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SEAS - Actualizing Assessment for Faculty and Candidates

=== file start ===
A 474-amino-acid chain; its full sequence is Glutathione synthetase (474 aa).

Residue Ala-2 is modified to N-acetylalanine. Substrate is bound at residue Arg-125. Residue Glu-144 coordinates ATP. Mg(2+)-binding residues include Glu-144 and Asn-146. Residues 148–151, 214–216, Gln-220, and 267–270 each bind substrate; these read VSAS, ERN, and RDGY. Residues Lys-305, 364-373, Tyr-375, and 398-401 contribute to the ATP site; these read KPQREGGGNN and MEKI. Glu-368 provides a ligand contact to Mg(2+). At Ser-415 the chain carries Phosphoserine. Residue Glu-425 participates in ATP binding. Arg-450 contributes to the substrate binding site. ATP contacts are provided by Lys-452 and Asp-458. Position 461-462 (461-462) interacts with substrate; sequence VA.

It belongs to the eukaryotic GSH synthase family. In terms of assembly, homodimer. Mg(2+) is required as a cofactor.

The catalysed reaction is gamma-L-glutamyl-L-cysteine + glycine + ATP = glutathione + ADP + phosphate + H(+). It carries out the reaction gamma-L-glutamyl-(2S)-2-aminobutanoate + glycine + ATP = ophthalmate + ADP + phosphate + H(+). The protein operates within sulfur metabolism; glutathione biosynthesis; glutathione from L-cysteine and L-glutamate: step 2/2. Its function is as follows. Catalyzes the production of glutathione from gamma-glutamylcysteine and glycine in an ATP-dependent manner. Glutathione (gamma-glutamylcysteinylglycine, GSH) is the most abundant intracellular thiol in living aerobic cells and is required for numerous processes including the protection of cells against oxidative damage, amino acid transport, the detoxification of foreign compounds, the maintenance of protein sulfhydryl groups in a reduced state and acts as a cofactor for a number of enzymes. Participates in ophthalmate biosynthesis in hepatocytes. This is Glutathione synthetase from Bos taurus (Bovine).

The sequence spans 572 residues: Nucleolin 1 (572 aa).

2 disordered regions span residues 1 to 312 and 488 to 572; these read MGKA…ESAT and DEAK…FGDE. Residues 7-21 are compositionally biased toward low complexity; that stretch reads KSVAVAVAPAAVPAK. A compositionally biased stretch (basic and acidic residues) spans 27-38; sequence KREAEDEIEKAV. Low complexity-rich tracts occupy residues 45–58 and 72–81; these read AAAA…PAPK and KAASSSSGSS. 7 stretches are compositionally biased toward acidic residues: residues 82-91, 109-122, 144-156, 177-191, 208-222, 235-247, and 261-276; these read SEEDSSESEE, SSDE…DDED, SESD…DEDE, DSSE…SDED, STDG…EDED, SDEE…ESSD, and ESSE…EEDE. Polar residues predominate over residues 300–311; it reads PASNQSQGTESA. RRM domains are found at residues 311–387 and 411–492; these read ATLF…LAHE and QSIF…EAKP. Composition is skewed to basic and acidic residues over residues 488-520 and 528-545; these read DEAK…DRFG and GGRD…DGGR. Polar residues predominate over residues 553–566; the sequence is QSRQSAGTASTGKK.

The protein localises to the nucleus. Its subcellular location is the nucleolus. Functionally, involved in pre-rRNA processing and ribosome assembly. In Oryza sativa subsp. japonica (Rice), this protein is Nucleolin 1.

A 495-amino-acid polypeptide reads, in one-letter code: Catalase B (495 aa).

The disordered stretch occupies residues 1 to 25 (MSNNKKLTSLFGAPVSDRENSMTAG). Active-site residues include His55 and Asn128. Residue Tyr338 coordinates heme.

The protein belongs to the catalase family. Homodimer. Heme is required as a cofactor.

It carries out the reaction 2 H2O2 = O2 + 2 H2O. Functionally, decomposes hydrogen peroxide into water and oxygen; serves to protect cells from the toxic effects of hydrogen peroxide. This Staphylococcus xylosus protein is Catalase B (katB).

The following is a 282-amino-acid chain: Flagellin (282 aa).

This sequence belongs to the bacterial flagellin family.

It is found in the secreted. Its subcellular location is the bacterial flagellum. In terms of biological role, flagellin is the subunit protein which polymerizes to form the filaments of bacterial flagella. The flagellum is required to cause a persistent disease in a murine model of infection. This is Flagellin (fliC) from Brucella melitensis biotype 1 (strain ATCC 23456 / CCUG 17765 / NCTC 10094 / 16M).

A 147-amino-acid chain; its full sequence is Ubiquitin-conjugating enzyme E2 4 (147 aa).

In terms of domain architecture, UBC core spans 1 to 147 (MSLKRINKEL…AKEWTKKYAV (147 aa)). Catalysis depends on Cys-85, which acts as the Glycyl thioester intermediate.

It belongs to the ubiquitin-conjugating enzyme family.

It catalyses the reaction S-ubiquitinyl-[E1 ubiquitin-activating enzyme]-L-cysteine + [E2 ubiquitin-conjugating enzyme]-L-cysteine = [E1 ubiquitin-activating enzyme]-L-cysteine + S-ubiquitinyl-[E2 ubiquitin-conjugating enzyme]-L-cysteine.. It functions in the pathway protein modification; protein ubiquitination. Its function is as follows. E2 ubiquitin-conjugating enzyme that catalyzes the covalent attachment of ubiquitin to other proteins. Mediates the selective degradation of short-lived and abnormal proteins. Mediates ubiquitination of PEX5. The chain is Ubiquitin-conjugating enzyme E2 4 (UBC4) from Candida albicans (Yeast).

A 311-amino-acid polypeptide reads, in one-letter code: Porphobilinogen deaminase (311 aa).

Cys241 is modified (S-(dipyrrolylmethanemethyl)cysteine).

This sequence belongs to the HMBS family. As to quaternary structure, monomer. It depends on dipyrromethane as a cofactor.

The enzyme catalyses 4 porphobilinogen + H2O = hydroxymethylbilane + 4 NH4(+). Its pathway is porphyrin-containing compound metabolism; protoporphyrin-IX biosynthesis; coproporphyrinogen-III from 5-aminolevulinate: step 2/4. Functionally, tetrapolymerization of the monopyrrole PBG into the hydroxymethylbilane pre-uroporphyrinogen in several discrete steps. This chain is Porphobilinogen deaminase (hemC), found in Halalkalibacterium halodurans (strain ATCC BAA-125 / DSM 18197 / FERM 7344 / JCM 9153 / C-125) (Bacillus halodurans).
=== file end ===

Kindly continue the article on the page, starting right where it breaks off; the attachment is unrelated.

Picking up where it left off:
Unformatted Document Text:  Beyond the computer-based information storage, retrieval, and analytic components, SEAS includes guidelines and protocols for faculty to work collaboratively to examine student work at the course level and across the program. It is the melding of computer resources with institutional practice that is creating an environment where faculty can engage in reflective practice and model the process for teacher candidates. The longitudinal content of the electronic portfolios also enables the candidates to periodically reflect on their own professional development. D. Relevance: With the time, money and effort going into the development of electronic portfolio systems, it is crucial that faculty find ways to make the massive collection of data into something that is truly useful for teacher candidates and for the faculty themselves. SEAS is one approach to moving from ‘localized grading’ to using student work to enhance faculty collaboration and enhance teaching and learning. E. Implication for Action: Faculty need tools and time to engage in reflective practice. SEAS is a vehicle for providing the tools and institutionalizing at least a minimal amount of time to engage in this important process. While a comprehensive assessment system is not easily implemented, seeing that it can be done will give participants ideas about how they can make changes at their own institutions. Section II: Outcomes and MethodsA. Learner/participant outcomes: Participants will have the opportunity to see how SEAS is structured and to actually participate in the process of looking at student work and generating action plans for faculty and students. From this experience and conversation with other participants, they will have a framework to begin to refining the assessment system and process at their own institutions. B. Methods: Laptop computers will be provided to participants so they can actually work with sample materials from SEAS 1 . The session will begin with a brief overview of SEAS (5minutes). The core of the session will be a review of quantitative data tied to the college’s core standards for teacher candidates with an examination of student work based on questions derived from the aggregate data. This portion of the session will conclude with participants offering suggestions for refinements in instructional practice (15 minutes). There will be a brief wrap-up with time for additional questions and sharing of ideas (10 minutes). References:Amulya, J. (2003) “What is reflective practice?”. Cambridge, MA: Center for Reflective Community Practice, Massachusetts Institute of Technology. Costa, A., and Kallick, B. (1992). "Reassessing assessment." In If Minds Matter, edited by J. Bellanca, R. Fogarty, and A. Costa. Palatine, Ill.: Skylight Publishing. Schön, D. (1987) “Educating the reflective practitioner”, Paper presentation Annual Convention of the American Educational Research Association. Retrieved June 5, 2006 from http://educ.queensu.ca/~russellt/howteach/schon87.htm. 1 Six laptops will be provided by the presenter through the School of Education’s laptop loaner program. aacte07_proceeding_142812.doc 2